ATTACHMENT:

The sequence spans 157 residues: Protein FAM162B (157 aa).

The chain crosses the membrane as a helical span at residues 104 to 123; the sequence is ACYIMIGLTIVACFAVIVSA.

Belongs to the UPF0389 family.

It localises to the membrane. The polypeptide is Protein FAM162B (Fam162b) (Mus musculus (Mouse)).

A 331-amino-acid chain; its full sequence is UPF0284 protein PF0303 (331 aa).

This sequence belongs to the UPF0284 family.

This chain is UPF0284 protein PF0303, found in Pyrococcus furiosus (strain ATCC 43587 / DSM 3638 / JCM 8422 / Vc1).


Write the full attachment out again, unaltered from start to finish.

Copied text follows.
The sequence spans 157 residues: Protein FAM162B (157 aa).

The chain crosses the membrane as a helical span at residues 104 to 123; the sequence is ACYIMIGLTIVACFAVIVSA.

Belongs to the UPF0389 family.

It localises to the membrane. The polypeptide is Protein FAM162B (Fam162b) (Mus musculus (Mouse)).

A 331-amino-acid chain; its full sequence is UPF0284 protein PF0303 (331 aa).

This sequence belongs to the UPF0284 family.

This chain is UPF0284 protein PF0303, found in Pyrococcus furiosus (strain ATCC 43587 / DSM 3638 / JCM 8422 / Vc1).